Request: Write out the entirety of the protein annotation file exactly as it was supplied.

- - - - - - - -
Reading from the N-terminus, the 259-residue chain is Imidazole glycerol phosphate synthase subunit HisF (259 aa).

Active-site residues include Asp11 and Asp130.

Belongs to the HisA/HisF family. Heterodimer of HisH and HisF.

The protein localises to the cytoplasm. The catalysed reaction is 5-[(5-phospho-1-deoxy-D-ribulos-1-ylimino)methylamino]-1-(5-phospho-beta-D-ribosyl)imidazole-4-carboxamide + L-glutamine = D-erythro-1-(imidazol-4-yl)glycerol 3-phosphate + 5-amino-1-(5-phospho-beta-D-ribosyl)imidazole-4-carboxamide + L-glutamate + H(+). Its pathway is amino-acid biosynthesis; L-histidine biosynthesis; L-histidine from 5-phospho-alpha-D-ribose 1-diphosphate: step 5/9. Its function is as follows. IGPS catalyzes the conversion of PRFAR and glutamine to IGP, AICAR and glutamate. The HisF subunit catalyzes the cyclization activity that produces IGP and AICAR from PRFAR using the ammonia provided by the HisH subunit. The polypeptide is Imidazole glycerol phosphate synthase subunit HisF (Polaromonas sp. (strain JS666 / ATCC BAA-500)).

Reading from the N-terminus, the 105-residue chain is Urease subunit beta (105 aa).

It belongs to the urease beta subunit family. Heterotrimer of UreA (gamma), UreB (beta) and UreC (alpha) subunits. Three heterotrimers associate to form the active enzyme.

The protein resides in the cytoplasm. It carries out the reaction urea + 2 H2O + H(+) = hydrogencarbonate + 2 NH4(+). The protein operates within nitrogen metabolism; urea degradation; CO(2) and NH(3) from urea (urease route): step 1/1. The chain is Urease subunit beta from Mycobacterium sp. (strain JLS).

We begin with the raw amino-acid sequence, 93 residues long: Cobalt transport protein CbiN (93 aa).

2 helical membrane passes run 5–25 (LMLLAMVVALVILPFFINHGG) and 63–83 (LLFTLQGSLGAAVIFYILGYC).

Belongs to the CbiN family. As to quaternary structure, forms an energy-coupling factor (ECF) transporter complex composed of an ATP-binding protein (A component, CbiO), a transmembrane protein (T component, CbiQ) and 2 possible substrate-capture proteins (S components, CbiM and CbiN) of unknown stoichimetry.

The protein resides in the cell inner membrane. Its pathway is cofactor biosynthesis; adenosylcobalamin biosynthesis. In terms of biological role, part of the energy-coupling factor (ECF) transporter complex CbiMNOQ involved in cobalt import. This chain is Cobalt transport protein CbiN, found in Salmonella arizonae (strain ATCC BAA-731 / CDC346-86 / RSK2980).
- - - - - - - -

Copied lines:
Reading from the N-terminus, the 259-residue chain is Imidazole glycerol phosphate synthase subunit HisF (259 aa).

Active-site residues include Asp11 and Asp130.

Belongs to the HisA/HisF family. Heterodimer of HisH and HisF.

The protein localises to the cytoplasm. The catalysed reaction is 5-[(5-phospho-1-deoxy-D-ribulos-1-ylimino)methylamino]-1-(5-phospho-beta-D-ribosyl)imidazole-4-carboxamide + L-glutamine = D-erythro-1-(imidazol-4-yl)glycerol 3-phosphate + 5-amino-1-(5-phospho-beta-D-ribosyl)imidazole-4-carboxamide + L-glutamate + H(+). Its pathway is amino-acid biosynthesis; L-histidine biosynthesis; L-histidine from 5-phospho-alpha-D-ribose 1-diphosphate: step 5/9. Its function is as follows. IGPS catalyzes the conversion of PRFAR and glutamine to IGP, AICAR and glutamate. The HisF subunit catalyzes the cyclization activity that produces IGP and AICAR from PRFAR using the ammonia provided by the HisH subunit. The polypeptide is Imidazole glycerol phosphate synthase subunit HisF (Polaromonas sp. (strain JS666 / ATCC BAA-500)).

Reading from the N-terminus, the 105-residue chain is Urease subunit beta (105 aa).

It belongs to the urease beta subunit family. Heterotrimer of UreA (gamma), UreB (beta) and UreC (alpha) subunits. Three heterotrimers associate to form the active enzyme.

The protein resides in the cytoplasm. It carries out the reaction urea + 2 H2O + H(+) = hydrogencarbonate + 2 NH4(+). The protein operates within nitrogen metabolism; urea degradation; CO(2) and NH(3) from urea (urease route): step 1/1. The chain is Urease subunit beta from Mycobacterium sp. (strain JLS).

We begin with the raw amino-acid sequence, 93 residues long: Cobalt transport protein CbiN (93 aa).

2 helical membrane passes run 5–25 (LMLLAMVVALVILPFFINHGG) and 63–83 (LLFTLQGSLGAAVIFYILGYC).

Belongs to the CbiN family. As to quaternary structure, forms an energy-coupling factor (ECF) transporter complex composed of an ATP-binding protein (A component, CbiO), a transmembrane protein (T component, CbiQ) and 2 possible substrate-capture proteins (S components, CbiM and CbiN) of unknown stoichimetry.

The protein resides in the cell inner membrane. Its pathway is cofactor biosynthesis; adenosylcobalamin biosynthesis. In terms of biological role, part of the energy-coupling factor (ECF) transporter complex CbiMNOQ involved in cobalt import. This chain is Cobalt transport protein CbiN, found in Salmonella arizonae (strain ATCC BAA-731 / CDC346-86 / RSK2980).